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Words and Photos by Ann Hattes

Get a Taste of Chile's Historic Wine Scene

If you're a wine aficionado, you already know that Chile was the first wine producer in the New World, producing wines 200 years before California. And if you're not a wine aficionado, experiencing the wine scene in Santiago might just convert you.

Traveling in Santiago is a pure delight, as it is one of the few capital cities in the world with easy access to both skiing (30 miles) and beaches (60 miles). The majestic Andes can be seen from almost anywhere in the city. In Santiago, museums, art galleries, and handcraft centers beckon to be explored.

Enjoy views such as this while exploring the Maipo Valley of Chile.

You'll definitely want to explore the Maipo Valley, one of the country's most important winegrowing areas near Santiago. The region combines the "trilogy" to produce good wine: climate, soil, and vinestock. Small vineyards have flourished here since colonial times when wine was produced for Catholic church communion.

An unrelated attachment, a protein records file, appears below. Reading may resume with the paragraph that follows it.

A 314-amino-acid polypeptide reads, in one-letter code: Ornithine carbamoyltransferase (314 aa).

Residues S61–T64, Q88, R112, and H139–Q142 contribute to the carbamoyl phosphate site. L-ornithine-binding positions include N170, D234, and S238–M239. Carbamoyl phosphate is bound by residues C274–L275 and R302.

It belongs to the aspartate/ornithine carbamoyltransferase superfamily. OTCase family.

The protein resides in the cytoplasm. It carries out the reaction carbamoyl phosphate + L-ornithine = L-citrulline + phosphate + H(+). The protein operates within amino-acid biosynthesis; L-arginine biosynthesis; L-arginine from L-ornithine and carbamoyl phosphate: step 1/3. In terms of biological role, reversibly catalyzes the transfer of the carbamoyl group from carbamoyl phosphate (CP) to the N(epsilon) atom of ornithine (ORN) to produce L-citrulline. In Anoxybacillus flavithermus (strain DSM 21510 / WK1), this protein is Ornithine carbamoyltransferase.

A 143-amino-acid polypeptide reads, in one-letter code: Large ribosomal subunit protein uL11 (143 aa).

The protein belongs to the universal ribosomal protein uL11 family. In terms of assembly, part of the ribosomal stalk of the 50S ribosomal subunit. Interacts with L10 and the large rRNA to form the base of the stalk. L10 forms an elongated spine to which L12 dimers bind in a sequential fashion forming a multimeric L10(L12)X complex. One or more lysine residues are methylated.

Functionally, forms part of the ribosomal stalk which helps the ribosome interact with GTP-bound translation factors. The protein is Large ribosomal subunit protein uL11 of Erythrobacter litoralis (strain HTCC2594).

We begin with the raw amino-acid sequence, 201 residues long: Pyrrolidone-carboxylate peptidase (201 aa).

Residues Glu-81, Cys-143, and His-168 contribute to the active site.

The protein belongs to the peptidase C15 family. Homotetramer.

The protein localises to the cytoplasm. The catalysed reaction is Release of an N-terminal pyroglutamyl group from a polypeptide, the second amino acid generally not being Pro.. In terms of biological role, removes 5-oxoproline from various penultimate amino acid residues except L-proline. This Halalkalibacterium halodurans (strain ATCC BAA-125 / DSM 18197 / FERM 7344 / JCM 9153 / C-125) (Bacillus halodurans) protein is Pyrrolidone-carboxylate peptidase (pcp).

The wineries often have stately manor houses and spacious estate grounds like those at Cousino Macul that have been in the same family since 1856. Many times visitors find specialty wines not available on the international scene due to limited production quantities. One such, produced at Concha y Toro, is Late Harvest, an exquisite delicate dessert wine that really can be enjoyed anytime.

The guide at Vina Concha y Toro, Chile's largest winery, explains that dry summers in the Maipo Valley are ideal as irrigation of vines permits exact control of water. Contrast this with French wine that is purchased by the year because of the weather.

Touring a Chile vineyard.

The Vina Concha y Toro guide also points out that Chile is the only country free of disease, due to its isolated location with the Pacific Ocean to the west, the Andes to the east and the dry desert to the north. When the phylloxera fungus decimated European vineyards in the late 1800s, Chilean vines were used to replenish the stock.